In Scotland, whose nationalism is based mainly on institutions rather than language, there are also many individuals who do not "get" the value of Gaelic or Scots. And yet Scottish Gaelic — and, nowadays, Scots — is promoted nonetheless, with the enthusiastic backing of the Scottish Government, including in the public sphere.
What is the lesson for Northern Ireland? Well, one could simply back Irish according to demand. Since there is much more interest in Irish in Northern Ireland than there is in Scottish Gaelic in Scotland — evidenced, for example, in the number of learners — that would likely result in rather better provision. Or one could take into account the opposition of Unionists, do a quick sum, and halve the provision. Either way of thinking would probably lead to better treatment of Irish than is currently the case.
However, the problem with the second approach is that it lends credence to the zero-sum argument that promotion of Irish somehow disadvantages Unionists. If one accepts that, it is a small step to rejecting Irish provision entirely on the same argument — as in fact happened a few years ago when an attempt was made to introduce dual-language signs at Queen's University. Indeed, some people have even claimed that there should be no bilingual signage until the number of Irish-speakers has reached more than 50% of the Northern Ireland population (one could argue with the logic of that, since the starting point of monolingual English-language signage might well suggest monolingual Irish-language provision at that stage).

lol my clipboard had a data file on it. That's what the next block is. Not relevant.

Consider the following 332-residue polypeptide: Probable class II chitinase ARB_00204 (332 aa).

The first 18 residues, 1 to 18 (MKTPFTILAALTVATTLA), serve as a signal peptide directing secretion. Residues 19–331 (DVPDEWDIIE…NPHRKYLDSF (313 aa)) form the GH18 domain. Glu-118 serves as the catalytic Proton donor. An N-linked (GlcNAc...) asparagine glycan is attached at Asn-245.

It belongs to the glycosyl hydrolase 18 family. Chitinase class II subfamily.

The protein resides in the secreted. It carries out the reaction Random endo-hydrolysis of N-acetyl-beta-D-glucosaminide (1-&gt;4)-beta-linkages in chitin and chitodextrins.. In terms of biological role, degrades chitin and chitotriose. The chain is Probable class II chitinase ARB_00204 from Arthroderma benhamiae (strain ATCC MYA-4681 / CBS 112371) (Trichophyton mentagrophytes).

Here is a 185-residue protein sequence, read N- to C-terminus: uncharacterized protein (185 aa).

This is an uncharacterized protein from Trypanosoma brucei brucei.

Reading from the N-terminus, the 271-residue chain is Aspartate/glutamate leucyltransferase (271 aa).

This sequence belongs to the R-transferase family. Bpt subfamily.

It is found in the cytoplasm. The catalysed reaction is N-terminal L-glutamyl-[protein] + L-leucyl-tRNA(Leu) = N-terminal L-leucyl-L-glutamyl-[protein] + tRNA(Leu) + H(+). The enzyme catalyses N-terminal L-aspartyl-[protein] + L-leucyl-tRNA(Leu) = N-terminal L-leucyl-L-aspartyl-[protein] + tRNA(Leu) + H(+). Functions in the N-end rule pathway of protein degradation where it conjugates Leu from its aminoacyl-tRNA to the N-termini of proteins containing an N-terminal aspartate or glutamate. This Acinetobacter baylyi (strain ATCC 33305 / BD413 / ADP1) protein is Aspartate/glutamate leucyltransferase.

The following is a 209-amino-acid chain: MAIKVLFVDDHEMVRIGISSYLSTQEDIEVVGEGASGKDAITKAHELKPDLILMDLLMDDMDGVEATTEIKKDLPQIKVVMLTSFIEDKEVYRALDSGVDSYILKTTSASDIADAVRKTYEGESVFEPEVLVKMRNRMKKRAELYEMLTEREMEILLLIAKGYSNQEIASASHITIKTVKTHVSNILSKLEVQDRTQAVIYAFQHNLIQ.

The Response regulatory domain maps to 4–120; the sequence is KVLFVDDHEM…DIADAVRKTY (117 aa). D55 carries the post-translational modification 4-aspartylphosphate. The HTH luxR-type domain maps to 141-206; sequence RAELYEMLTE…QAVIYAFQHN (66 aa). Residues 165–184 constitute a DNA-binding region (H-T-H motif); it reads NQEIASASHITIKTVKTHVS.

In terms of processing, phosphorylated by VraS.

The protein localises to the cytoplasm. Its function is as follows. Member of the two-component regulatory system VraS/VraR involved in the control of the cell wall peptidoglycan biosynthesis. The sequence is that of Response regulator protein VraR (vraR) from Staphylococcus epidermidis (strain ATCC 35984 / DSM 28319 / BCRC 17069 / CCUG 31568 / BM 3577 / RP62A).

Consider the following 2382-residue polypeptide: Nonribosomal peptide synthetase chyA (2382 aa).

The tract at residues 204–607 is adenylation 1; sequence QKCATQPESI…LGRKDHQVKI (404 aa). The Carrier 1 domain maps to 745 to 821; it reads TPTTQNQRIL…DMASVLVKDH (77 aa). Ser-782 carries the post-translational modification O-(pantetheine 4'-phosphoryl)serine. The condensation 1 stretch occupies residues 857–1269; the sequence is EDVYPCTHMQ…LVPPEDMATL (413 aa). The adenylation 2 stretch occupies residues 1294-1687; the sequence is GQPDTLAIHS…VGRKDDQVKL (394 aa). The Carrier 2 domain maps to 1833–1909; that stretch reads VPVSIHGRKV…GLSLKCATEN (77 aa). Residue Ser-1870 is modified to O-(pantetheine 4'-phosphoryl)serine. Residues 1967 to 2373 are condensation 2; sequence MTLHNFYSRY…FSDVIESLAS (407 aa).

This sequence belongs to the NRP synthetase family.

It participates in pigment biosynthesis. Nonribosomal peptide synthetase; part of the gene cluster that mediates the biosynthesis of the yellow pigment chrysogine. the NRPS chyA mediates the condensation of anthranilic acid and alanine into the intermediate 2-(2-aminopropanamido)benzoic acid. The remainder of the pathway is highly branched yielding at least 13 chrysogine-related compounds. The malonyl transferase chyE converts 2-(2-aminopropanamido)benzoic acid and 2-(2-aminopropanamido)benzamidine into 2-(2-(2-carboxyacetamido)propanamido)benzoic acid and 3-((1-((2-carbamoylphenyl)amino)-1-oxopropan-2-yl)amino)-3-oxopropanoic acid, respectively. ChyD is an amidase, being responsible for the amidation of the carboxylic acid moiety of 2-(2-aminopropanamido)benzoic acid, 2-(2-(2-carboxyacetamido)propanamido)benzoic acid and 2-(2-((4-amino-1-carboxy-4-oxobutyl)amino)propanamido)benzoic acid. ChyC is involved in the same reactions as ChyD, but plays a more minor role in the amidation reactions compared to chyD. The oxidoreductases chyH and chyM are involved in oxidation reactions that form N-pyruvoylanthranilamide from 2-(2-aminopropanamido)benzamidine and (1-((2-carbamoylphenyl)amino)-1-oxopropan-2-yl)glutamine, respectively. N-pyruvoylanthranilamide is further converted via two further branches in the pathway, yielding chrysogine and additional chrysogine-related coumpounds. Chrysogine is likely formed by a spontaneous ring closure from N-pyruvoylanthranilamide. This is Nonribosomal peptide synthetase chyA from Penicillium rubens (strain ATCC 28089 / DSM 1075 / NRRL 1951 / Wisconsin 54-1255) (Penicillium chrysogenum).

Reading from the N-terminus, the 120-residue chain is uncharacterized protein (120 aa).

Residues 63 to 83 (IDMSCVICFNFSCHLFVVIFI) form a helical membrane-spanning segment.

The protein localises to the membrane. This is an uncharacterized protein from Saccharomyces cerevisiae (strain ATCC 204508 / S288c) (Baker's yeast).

Bilingualism is, of course, always about the linguistic minority. Much has been made recently of the extent to which changes to the Good Friday/Belfast Agreement might help to alter the sectarian dynamic of Northern Ireland politics. At the moment vetoes exist in the Executive and, through "petitions of concern", in the Assembly. But why allow sectarianism to extend its sphere of influence into questions that have nothing to do with it? Why allow reform of the policy on grammar-school admissions, whose chief beneficiaries will be working-class Protestants, to be blocked as if it were an attempt to introduce official flag days for the tricolour? Should such extravagant claims not be subjected to a test?